What are the goals of chemotherapy?
The goals of chemotherapy are cure, control or palliation.
- Cure: Some cancers may be cured with the use of chemotherapy alone or in combination with other treatment modalities. Neo-adjuvant therapy is used to shrink a tumor before surgery or radiation. Adjuvant therapy is the use of chemotherapy in conjunction with a primary treatment (surgery and/or radiation) in an attempt to eliminate undetectable spread and increase the chance of cure. Cancer is considered cured when you are free of the evidence of cancer cells.
- Control: When cure is not a realistic goal, chemotherapy may be used to control the disease. The aim is to extend length and quality of life by preventing the development of new symptoms or problems.
- Palliation: When neither cure nor control is possible, chemotherapy may be used to reduce the tumor burden and related symptoms and possibly improve the quality of life.
Where will I receive chemotherapy?
Chemotherapy will be provided at The Center for Cancer Prevention and Treatment or your doctor’s office. It may also be received at home or even in a hospital as an “inpatient.” The choice of where you receive chemotherapy depends on the drugs you will receive and your physician’s wishes. Most patients are not hospitalized, but there are times that a short course of hospitalization is necessary to closely monitor any reactions to new medications and make the proper adjustments.
How often will I receive chemotherapy?
How often and for how long you receive chemotherapy depends on the stage of your cancer, the goals of treatment, the drugs that are used and how your body responds to them.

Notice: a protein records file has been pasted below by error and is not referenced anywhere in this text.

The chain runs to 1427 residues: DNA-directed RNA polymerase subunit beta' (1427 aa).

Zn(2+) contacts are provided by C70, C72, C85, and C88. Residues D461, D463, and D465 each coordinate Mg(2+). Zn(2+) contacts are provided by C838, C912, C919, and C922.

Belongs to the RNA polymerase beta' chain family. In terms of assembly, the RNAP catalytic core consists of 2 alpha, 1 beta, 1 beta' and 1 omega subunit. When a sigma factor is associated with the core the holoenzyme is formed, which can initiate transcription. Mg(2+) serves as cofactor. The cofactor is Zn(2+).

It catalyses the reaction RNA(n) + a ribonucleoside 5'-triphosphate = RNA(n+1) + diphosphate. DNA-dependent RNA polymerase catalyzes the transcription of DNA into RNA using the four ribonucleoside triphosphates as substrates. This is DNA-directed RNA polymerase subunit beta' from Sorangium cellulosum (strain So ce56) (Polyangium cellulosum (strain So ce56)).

How will I know if the chemotherapy is working?
Your physician will conduct physical exams and tests often to see how your treatments are doing. Ask your doctor about the test results and what they show about your progress. Never judge how you are doing by your side effects. Some people believe if they have no side-effects, the drugs are not working, or if they have side effects the drugs are working very well. Remember that side effects vary from drug to drug and from person to person and are not a sign of whether treatments are working.
Can I work while receiving chemotherapy?
Most people receiving chemotherapy tire easily but continue to work. Often they need to change their work schedule for a while if they experience fatigue or other side effects. You may need to talk to your employer about your needs. You may be able to work part-time or do some of your work at home. Under federal and some state laws, some employers may be required to let you work a flexible schedule. Check the Human Resources department of your work place for work-related concerns.
What are the common side effects?
The most common side-effects of chemotherapy are:
- Nausea and vomiting
- Increased chance of bruising and bleeding
- Hair loss